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Study of water tension differences in heterogeneous sandy soils using surface ERT

Abstract : Herbaceous vegetation in the Sahel grows almost exclusively on sandy soils which preferentially retain water through infiltration and storage. The hydrological functioning of these sandy soils during rain cycles is unknown. One way to tackle this issue is to spatialize variations in water content but these are difficult to measure in the vadose zone. We investigated the use of Electrical Resistivity Tomography (ERT) as a technique for spatializing resistivity in a non-destructive manner in order to improve our knowledge of relevant hydrological processes. To achieve this, two approaches were examined. First, we focused on a possible link between water tension (which is much easier to measure in the field by point measurements than water content), and resistivity (spatialized with ERT). Second, because ERT is affected by solution non-uniqueness and reconstruction smoothing, we improved the accuracy of ERT inversion by comparing calculated solutions with in-situ resistivity measurements. We studied a natural microdune during a controlled field experiment with artificial sprinkling which reproduced typical rainfall cycles. We recorded temperature, water tension and resistivity within the microdune and applied surface ERT before and after the 3 rainfall cycles. Soil samples were collected after the experiment to determine soil physical characteristics. An experimental relationship between water tension and water content was also investigated. Our results showed that the raw relationship between calculated ERT resistivity and water tension measurements in sand is highly scattered because of significant spatial variations in porosity. An improved correlation was achieved by using resistivity ratio and water tension differences. The slope of the relationship depends on the soil solution conductivity, as predicted by Archie's law when salted water was used for the rain simulation. We found that determining the variations in electrical resistivity is a sensitive method for spatializing the differences in water tension which are directly linked with infiltration and evaporation/drainage processes in the vadose zone. However, three factors complicate the use of this approach. Firstly, the relation between water tension and water content is generally non-linear and dependent on the water content range. This could limit the use of our site-specific relations for spatializing water content with ERT through tension. Secondly, to achieve the necessary optimization of ERT inversion, we used destructive resistivity measurements in the soil, which renders ERT less attractive. Thirdly, we found that the calculated resistivity is not always accurate because of the smoothing involved in surface ERT data inversion. We conclude that further developments are needed into ERT image reconstruction before water tension (and water content) can be spatialized in heterogeneous sandy soils with the accuracy needed to routinely study their hydrological functioning.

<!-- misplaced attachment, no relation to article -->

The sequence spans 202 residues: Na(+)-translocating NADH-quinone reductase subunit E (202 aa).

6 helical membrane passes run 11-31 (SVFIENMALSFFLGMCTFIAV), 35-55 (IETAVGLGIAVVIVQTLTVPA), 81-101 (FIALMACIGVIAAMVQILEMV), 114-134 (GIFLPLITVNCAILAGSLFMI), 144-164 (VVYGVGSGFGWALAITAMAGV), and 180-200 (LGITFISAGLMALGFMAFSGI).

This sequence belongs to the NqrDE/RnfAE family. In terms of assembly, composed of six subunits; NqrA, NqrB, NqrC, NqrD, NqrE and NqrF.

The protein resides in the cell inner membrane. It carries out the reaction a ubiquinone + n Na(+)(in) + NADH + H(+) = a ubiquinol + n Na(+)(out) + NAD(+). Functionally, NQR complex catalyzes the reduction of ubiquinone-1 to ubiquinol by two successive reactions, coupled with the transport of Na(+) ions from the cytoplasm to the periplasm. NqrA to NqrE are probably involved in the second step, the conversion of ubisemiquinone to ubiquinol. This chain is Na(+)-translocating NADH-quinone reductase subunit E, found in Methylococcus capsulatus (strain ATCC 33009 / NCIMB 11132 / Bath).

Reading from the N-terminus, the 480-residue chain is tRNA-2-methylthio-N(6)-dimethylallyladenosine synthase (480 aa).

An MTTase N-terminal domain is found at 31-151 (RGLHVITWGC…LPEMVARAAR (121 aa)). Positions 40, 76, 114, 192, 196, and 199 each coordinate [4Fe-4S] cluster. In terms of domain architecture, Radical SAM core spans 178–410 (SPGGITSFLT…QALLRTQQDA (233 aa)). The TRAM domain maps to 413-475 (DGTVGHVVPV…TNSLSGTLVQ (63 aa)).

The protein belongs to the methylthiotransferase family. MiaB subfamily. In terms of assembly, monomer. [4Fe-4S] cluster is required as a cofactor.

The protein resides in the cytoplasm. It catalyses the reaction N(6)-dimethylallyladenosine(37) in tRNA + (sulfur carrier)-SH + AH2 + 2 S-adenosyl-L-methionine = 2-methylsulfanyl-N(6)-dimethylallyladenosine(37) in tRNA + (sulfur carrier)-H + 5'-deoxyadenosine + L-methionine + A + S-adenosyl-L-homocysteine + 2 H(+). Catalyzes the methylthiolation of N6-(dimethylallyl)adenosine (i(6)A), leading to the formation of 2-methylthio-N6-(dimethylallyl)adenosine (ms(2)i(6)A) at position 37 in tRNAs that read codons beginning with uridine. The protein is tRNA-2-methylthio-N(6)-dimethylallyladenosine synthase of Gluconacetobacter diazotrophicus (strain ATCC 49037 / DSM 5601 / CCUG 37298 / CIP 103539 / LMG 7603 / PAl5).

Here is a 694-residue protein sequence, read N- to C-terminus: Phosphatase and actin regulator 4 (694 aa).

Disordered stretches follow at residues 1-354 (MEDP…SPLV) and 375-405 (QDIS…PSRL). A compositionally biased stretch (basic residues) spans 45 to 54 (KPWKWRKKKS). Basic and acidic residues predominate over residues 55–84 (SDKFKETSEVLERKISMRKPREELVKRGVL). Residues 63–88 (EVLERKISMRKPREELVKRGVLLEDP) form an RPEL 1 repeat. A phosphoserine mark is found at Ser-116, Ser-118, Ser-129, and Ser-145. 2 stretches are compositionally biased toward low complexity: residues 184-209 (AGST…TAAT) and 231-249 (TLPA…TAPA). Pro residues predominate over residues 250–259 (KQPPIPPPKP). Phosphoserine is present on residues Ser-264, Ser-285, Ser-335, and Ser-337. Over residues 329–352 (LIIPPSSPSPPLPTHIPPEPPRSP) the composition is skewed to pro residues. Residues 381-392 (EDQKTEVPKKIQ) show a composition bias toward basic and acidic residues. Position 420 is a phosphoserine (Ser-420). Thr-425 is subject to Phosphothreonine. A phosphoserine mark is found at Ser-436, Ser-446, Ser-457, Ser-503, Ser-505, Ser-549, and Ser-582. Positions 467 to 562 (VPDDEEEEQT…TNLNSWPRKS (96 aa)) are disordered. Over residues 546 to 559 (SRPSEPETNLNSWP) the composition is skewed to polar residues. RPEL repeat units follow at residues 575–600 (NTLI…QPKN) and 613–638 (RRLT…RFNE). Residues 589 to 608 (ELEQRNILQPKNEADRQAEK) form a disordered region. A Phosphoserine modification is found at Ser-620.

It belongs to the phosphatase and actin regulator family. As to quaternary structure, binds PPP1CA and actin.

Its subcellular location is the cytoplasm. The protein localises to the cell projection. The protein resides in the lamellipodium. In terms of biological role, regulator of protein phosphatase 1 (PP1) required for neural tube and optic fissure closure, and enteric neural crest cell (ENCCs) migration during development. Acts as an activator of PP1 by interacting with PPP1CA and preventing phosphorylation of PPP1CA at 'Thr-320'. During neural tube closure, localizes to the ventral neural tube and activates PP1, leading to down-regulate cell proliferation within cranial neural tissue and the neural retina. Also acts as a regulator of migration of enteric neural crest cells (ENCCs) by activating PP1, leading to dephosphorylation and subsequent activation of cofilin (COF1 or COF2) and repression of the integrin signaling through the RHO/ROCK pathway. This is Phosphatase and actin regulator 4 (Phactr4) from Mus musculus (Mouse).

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Submitted on : Wednesday, May 27, 2009 - 10:01:24 AM
Last modification on : Friday, September 25, 2020 - 11:02:44 AM

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Marc Descloitres, Olivier Ribolzi, Yann Le Troquer, Jean-Pierre Thiébaux. Study of water tension differences in heterogeneous sandy soils using surface ERT. Journal of Applied Geophysics, Elsevier, 2008, 64 (3-4), pp.83 à 98. ⟨10.1016/j.jappgeo.2007.12.007⟩. ⟨insu-00388669⟩

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